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Gabriel Thibaudeau

Composer, conductor, and pianist for the Cinémathèque québécoise, Gabriel Thibaudeau is ranked among the world’s great silent-film accompanists. Born in Quebec in 1959, he studied piano at the Vincent d’Indy school of music, and composition at the music faculty of the Université de Montréal. He also studied with Iannis Xenakis, Micheline Coulombe-Saint-Marcoux and Nil Parent.

Gabriel Thibaudeau composed his first silent-film score in 1990. Commissioned by the Cinémathèque québécoise for Julian Rupert’s The Phantom of the Opera, it premiered in November of that year at Place des Arts in Montreal. This orchestral score, as well as a version for octet and piano, are frequently performed in Europe, the United States and Canada.

Since then, works have been commissioned by a variety of institutions and artists, including the Cineteca Bologna, the Musée du Louvre in Paris, the Octuor de France, the Orchestre symphonique de Montréal, Les Grands Ballets Canadiens de Montréal, the Musica Camerata Montréal chamber ensemble, and Angèle Dubeau and La Pietà. In 1998, the Cannes Film Festival’s prestigious Directors’ Fortnight commissioned an original score for Paul Leni’s The Man Who Laughs. After the gala event at Cannes, Thibaudeau embarked on a world tour with the Octuor de France, performing in such major centres as Tokyo, New York, Bologna, Athens, Paris, Boston, Barcelona, Rome, Minsk and Montreal. In September 2005, he premiered his score for the Canadian film Nanook of the North for the Toronto International Film Festival. Featuring Inuit throat singing, a flute quartet, singers and percussion, the screening/concert was termed “unforgettable” by the French daily l’Humanité.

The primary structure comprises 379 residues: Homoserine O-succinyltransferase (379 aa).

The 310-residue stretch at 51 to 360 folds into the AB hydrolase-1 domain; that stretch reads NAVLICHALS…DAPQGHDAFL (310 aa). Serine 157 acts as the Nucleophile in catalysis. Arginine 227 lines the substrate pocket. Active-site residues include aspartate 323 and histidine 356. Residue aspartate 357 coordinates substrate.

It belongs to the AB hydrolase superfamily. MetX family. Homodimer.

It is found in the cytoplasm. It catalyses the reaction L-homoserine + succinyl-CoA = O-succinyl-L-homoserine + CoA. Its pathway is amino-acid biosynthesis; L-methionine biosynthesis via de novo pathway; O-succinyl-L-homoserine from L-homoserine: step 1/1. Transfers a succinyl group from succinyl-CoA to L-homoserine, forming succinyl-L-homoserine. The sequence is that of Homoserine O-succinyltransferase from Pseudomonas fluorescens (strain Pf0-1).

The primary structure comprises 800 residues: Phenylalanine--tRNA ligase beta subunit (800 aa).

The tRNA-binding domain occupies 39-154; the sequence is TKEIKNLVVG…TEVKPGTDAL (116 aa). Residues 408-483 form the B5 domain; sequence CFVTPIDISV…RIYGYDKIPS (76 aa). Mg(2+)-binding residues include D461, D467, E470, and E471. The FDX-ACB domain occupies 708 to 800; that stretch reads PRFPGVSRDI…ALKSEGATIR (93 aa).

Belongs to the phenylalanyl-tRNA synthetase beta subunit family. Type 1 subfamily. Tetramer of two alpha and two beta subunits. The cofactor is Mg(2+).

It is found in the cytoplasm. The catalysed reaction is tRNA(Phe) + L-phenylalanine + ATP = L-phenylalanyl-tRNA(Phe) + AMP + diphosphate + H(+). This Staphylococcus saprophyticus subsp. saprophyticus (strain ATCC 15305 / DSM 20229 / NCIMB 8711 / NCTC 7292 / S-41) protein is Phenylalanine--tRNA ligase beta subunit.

Gabriel Thibaudeau is a regular guest composer or improvisational pianist for many film festivals among them Le giornate del cinema muto and Il cinema ritrovato in Italy and eminent institutions such as the Berkeley Art Museum & Pacific Film Archive in California, the National Gallery of Art in Washington and Harvard University in Boston.

Nov. 2007

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Canadian Music Centre